Jim Henson, Sidney Nolan, Yoko Ono and Ayn Rand discuss puppets
  • YOKO ONO:I would love to appear on one of your television programs Mr Henson.
  • AYN RAND:why?
  • YOKO ONO:They are very funny and I like how the puppets get on.
  • JIM HENSON:Thank you its kind of you to say so. Im also a fan of yours and John Lennons music.
  • SIDNEY NOLAN:Who is your favourite puppet from the line of characters you have created Jim.
  • YOKO ONO:Thank you. John loves your programmes too.
  • JIM HENSON:Each character is special for me they represent different aspects of myself. Kermit the frog is perhaps closest to me. An altar ego of sorts.
  • AYN RAND:What does that say about you.
  • SIDNEY NOLAN:Big laughs. He is exceptional.
  • JIM HENSON:I dont know. I don’t think too much about it.
  • YOKO ONO:My favourite is Big Bird. He is so tall and gentle.
  • AYN RAND:To be honest I find it to be senseless entertainment. I prefer the celebration of men and what they can achieve.
  • JIM HENSON:Do you have children Ms Rand.
The Department Of Defense Wants Control Of The Internet Back

This may seem totalitarian, but they did give us the whole thing, so they may have a point. Via M.I.T.’s Technology Review:

The U.S. Department of Defense may have funded the research that led to the Internet, but freewheeling innovation created the patchwork of privately owned technology that makes up the Internet today. Now the U.S. government is trying to wrest back some control, as it adjusts to an era when cyberattacks on U.S. corporations and government agencies are common.

At the RSA computer security conference yesterday, representatives of the White House, U.S. Department of Defense, and National Security Agency said that safeguarding U.S. interests required them to take a more active role in governing what has been a purely commercial, civilian resource. But some experts are concerned that the growing influence of defense and military organizations on the operation and future development of the Internet will compromise the freedom that has made it a success.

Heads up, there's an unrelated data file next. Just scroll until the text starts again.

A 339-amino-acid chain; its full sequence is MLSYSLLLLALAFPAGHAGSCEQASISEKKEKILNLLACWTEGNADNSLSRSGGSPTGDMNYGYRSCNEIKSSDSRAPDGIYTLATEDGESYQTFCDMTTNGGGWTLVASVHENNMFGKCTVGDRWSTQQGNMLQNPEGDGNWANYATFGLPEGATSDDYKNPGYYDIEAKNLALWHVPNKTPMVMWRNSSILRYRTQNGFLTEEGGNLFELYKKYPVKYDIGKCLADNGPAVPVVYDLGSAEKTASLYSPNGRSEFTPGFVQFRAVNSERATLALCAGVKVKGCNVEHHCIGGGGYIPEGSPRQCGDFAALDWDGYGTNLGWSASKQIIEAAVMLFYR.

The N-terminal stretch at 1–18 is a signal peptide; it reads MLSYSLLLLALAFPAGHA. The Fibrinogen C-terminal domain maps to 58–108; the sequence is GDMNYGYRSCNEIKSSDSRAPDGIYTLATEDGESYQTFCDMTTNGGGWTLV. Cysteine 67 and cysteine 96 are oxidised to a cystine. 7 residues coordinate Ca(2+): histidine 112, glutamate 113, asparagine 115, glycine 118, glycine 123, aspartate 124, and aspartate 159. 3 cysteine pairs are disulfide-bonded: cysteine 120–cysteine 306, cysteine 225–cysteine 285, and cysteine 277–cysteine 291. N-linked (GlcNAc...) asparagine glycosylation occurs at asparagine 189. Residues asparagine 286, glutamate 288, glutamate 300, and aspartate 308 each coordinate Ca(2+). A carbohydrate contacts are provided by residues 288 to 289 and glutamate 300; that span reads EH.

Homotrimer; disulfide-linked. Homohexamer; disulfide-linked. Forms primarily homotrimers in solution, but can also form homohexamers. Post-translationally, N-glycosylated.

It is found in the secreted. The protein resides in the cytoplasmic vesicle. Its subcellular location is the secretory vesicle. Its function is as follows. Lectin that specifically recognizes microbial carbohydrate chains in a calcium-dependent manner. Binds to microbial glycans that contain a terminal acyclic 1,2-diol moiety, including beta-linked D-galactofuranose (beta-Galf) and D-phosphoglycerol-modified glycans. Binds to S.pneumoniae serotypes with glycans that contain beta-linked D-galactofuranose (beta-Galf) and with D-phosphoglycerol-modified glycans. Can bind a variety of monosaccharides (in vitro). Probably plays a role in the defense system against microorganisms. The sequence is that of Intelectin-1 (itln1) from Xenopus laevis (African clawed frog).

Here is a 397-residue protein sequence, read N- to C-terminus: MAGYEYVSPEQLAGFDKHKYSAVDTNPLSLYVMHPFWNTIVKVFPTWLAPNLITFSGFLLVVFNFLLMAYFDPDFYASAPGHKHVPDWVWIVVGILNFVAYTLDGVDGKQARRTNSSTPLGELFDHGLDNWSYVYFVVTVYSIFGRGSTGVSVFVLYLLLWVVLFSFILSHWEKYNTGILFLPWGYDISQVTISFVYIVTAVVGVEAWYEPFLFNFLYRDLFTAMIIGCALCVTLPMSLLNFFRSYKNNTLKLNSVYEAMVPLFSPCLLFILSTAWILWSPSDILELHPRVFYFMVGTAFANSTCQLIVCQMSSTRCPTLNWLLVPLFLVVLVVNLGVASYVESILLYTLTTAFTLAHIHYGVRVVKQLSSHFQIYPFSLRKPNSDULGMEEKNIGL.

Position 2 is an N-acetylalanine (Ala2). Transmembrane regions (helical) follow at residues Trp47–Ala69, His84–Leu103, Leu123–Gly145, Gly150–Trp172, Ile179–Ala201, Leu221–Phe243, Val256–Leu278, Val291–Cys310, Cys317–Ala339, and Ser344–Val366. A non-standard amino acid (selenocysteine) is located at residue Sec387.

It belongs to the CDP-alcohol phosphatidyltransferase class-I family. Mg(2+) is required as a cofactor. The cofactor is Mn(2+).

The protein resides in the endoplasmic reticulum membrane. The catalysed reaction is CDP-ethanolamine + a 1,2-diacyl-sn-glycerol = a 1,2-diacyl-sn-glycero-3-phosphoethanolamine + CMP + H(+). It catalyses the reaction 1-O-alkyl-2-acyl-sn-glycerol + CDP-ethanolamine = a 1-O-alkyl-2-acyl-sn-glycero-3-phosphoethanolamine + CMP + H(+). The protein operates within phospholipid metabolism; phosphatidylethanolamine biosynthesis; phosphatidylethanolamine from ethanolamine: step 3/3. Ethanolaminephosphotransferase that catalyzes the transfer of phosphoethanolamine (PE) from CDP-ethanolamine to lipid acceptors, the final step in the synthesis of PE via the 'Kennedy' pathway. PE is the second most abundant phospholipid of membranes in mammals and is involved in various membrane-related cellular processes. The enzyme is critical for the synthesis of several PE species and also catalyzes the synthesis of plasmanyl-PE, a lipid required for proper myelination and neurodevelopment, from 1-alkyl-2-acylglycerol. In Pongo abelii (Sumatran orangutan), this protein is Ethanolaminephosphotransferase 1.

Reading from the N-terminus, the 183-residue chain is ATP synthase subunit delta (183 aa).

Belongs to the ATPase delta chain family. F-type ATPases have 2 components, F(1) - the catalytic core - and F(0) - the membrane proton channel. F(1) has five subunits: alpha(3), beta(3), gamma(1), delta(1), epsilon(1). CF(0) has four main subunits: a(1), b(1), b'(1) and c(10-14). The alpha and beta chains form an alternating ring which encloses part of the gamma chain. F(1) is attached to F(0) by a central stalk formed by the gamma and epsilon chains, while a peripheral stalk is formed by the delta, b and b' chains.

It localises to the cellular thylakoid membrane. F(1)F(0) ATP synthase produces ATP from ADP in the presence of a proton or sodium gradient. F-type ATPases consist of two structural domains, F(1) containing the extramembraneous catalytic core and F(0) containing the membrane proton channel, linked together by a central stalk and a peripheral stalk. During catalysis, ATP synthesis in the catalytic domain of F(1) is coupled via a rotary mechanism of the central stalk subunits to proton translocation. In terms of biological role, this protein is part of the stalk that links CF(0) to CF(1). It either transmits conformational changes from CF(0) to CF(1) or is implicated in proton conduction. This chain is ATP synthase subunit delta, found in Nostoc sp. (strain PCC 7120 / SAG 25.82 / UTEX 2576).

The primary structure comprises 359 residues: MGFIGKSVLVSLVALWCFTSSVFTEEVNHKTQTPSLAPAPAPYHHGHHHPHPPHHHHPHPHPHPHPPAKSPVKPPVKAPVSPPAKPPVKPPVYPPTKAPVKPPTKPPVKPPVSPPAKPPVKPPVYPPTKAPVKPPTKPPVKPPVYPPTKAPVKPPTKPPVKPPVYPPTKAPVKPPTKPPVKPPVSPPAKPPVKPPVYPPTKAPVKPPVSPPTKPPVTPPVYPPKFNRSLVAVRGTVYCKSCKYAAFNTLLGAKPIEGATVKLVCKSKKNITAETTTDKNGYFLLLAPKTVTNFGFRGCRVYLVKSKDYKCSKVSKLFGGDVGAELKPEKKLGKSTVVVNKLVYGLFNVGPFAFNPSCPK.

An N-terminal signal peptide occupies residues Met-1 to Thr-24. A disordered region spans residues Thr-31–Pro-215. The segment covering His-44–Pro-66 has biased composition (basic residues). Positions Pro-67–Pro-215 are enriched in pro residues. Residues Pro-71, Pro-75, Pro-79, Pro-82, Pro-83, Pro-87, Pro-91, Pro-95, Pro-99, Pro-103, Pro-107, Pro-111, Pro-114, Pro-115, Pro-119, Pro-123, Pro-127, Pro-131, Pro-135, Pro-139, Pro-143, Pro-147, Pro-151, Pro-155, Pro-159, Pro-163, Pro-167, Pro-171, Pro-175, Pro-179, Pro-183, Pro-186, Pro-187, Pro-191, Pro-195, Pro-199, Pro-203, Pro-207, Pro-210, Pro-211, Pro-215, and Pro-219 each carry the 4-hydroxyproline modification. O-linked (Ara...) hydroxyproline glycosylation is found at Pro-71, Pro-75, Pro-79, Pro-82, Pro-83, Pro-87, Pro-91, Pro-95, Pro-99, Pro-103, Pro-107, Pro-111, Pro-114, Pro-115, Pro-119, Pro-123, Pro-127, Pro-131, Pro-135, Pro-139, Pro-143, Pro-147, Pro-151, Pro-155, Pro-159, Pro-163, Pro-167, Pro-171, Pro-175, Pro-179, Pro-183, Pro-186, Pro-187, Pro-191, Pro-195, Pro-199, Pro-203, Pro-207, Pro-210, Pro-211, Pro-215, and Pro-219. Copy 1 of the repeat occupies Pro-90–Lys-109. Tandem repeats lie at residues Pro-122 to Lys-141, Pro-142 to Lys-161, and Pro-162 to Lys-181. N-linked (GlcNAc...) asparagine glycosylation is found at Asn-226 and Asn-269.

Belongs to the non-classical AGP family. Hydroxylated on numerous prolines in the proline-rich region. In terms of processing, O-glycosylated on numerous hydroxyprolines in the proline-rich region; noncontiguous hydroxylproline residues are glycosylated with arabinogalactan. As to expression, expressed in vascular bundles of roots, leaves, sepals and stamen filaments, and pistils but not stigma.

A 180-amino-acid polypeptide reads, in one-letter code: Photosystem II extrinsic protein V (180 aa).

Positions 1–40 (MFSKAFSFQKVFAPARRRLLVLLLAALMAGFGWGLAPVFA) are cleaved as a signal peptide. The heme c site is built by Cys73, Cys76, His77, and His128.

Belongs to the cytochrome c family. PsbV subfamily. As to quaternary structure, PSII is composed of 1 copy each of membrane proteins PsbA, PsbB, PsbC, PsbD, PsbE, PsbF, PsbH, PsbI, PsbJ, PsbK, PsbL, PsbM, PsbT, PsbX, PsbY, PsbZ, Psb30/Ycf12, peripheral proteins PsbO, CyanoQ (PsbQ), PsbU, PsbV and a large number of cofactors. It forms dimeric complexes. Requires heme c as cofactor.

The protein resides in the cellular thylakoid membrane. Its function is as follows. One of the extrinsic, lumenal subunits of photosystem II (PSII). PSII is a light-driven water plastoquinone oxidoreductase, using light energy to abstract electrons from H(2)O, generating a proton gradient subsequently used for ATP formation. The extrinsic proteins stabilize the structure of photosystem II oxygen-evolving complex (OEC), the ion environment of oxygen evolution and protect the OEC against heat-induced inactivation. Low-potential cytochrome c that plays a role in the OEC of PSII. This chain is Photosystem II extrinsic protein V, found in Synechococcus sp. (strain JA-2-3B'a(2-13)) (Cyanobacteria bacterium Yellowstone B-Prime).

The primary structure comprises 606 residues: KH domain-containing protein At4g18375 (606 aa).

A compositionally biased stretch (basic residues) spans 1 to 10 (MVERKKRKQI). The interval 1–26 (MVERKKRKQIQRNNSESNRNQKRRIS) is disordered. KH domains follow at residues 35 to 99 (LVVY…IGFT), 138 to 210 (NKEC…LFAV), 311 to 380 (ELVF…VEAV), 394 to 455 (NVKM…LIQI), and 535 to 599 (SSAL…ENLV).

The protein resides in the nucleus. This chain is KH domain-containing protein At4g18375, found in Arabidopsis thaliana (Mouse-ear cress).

great…. another threat to the internet as we know it.

A Map of the first Internet (via Gizmodo)

This is Arpanet. The internet before Google. Before Flickr, before YouTube, before Chat Roulette, before BitTorrent. Before pictures of your ex-girlfriend on Facebook. An internet that you could draw a map of with only a few lines and some dots. 1972.

At this point, the internet wasn’t even the internet—still dubbed ARPANET, the Pentagon (and a handful of universities’) private plaything. As you can see, it wasn’t exactly… extensive. The network served only to link key research centers. It’s pretty amazing to think that this smattering of cables turned into the bizarre, twisted, incredibly complex nebula of porn, parody, knowledge hatred, joy, and cat videos we now adore. [Life]

ARPANET’s coming out party: when the Internet first took center stage

The unveiling of the precursor to the internet:

Monday morning October 24 arrived. Conference attendees meandered into the exhibition. One sat down at a computer, followed some instructions, and tried to access a computer that most likely wasn’t operational at the moment.

“HOST DEAD,” came the line response.

“Oh, my God. I’ve killed it!” he cried out in a panic.

Another two attendees sat down at machines and had an experience that would be shared by millions of cell phone texters three decades later. They both logged into the University of Utah host and accessed the TALK protocol.

“Where are you?” one typed.

“I’m in Washington,” the other replied.

“Where?”

“At the Hilton.”

“Well, I’m at the Hilton too.”

They were, of course, practically sitting next to each other.

More at Ars Technica